from Wiktionary, Creative Commons Attribution/Share-Alike License
- v. To transport away.
- v. To act convincingly; to succeed at giving the impression of (e.g.) knowledge, confidence, or familiarity.
- v. To cause death.
from WordNet 3.0 Copyright 2006 by Princeton University. All rights reserved.
- v. be successful; achieve a goal
- v. remove from a certain place, environment, or mental or emotional state; transport into a new location or state
- v. kill in large numbers
Sorry, no etymologies found.
Lanna guessed that Mrs. Faulkner was one of few women who could carry off such a dramatic touch so naturally.
This put a stop to all perspiration, sensible and insensible, which being the cause of so many scurvy distempers — a course of clysters was requisite to carry off redundant humours, — and render the system complete.
The Banks Islanders are very shy now of the vessels sent to carry off men to Fiji or Queensland.
The people are nearly all united; their quondam leaders, infuriated with the sense of their impotence, will soon be seen or heard only in the newspapers, which serve as chimnies to carry off noxious vapors and smoke, and all is now tranquil, firm and well, as it should be.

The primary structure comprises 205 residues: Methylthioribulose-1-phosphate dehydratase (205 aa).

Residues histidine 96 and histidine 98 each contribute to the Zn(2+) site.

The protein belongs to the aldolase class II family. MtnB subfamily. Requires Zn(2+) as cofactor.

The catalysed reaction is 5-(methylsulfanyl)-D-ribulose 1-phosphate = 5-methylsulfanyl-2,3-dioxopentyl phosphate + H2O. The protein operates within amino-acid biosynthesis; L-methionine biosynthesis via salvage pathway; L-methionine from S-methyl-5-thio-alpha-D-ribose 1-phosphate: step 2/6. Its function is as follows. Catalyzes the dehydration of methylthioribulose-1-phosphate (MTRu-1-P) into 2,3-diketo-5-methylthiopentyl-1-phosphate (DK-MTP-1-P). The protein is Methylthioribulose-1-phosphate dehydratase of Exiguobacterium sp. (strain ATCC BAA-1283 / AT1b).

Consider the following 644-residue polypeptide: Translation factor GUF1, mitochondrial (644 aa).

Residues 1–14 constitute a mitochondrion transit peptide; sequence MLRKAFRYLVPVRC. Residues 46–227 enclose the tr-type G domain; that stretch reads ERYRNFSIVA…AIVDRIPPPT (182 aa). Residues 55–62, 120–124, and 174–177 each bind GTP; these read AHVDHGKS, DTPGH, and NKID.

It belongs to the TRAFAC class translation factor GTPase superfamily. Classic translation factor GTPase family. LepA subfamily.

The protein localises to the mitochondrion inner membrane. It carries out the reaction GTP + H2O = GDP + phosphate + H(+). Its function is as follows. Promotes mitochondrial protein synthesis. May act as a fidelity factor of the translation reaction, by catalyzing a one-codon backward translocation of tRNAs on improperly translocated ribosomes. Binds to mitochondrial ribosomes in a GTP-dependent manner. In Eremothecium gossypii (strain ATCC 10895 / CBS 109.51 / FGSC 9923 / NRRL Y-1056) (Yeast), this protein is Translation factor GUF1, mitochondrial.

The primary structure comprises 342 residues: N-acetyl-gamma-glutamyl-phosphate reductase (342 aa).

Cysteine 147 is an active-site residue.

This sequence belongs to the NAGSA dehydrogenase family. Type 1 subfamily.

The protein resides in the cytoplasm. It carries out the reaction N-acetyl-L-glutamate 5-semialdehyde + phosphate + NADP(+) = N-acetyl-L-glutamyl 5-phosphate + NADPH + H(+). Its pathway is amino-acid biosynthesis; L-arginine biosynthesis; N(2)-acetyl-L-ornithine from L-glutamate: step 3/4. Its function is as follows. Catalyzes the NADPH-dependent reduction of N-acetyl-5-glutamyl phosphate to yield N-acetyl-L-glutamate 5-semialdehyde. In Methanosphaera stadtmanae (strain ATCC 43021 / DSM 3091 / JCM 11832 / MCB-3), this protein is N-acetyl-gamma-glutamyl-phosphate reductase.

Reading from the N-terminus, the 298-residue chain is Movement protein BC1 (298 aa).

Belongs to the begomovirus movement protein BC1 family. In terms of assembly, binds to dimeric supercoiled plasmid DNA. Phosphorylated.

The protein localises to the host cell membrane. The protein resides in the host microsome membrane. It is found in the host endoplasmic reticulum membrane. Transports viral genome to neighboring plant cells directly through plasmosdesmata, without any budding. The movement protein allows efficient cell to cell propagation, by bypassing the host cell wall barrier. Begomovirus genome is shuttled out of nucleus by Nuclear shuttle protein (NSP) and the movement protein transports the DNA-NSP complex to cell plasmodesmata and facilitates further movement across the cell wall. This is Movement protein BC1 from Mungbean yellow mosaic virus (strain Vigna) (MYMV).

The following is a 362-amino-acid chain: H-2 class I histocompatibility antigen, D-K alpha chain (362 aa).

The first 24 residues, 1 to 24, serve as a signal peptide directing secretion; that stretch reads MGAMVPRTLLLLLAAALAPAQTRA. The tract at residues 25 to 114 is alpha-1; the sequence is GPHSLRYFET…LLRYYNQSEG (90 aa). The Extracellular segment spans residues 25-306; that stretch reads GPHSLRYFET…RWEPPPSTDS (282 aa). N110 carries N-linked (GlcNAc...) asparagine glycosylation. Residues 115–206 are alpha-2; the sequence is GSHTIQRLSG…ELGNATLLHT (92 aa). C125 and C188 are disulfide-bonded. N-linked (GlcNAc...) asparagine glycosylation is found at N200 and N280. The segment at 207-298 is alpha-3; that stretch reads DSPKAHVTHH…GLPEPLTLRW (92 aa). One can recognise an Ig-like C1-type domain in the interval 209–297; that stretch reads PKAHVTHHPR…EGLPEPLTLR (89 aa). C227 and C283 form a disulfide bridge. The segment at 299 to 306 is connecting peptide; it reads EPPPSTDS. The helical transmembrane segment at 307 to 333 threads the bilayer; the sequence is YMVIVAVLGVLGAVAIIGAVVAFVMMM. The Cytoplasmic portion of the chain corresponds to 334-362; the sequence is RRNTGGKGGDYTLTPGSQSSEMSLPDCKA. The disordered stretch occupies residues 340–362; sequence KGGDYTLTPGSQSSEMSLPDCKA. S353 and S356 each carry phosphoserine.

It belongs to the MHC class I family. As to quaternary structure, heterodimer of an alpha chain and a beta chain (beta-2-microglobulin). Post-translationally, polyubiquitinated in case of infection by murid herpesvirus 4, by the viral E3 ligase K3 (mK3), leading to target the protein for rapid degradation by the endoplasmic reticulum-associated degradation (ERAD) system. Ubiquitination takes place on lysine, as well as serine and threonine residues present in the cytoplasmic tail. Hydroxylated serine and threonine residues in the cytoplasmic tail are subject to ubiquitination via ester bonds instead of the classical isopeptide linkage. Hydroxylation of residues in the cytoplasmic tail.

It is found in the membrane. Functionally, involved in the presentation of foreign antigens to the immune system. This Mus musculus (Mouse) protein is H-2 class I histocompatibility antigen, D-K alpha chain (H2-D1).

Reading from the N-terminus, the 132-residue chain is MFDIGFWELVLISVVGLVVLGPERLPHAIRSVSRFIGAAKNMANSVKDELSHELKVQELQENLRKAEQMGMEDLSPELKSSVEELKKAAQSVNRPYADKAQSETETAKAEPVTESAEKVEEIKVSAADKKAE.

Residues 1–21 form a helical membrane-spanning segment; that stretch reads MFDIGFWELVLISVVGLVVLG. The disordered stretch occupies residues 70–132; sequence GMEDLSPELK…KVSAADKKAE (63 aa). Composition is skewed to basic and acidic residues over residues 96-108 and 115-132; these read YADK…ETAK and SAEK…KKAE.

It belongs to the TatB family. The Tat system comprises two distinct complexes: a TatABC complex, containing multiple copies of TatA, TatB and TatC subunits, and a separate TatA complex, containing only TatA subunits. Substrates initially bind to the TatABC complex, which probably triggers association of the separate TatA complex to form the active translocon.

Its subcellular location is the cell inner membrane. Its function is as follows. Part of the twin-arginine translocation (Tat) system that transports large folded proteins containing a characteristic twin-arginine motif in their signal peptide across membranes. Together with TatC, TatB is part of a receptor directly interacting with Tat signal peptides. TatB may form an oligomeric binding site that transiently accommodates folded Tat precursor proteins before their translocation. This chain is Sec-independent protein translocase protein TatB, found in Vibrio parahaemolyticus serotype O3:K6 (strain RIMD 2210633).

Any man may also carry off a freedman, if he do not pay respect or sufficient respect to him who freed him.
This was done either by boring the tree with an auger, and inserting a spile about a foot long to carry off the sap, or with a gouge-shaped tool about two inches wide, which was driven into the tree, under an inclined scar made with an axe.
Though modern historians hold him guiltless, he was convicted of treason and outlawed for complicity in the plot to seize and carry off King Stanislaus, 3
They would carry off a child in a heartbeat, was what she had heard from Stobrod's drinking friends.
On one occasion, unknown to Ernst, Wippermann had brandished his pistol at several Hiwis who were about to carry off the Oberleutnant.
He would have many a tug for Phineas Finn before he would allow that false Westminster Satan to carry off the prey as altogether his own.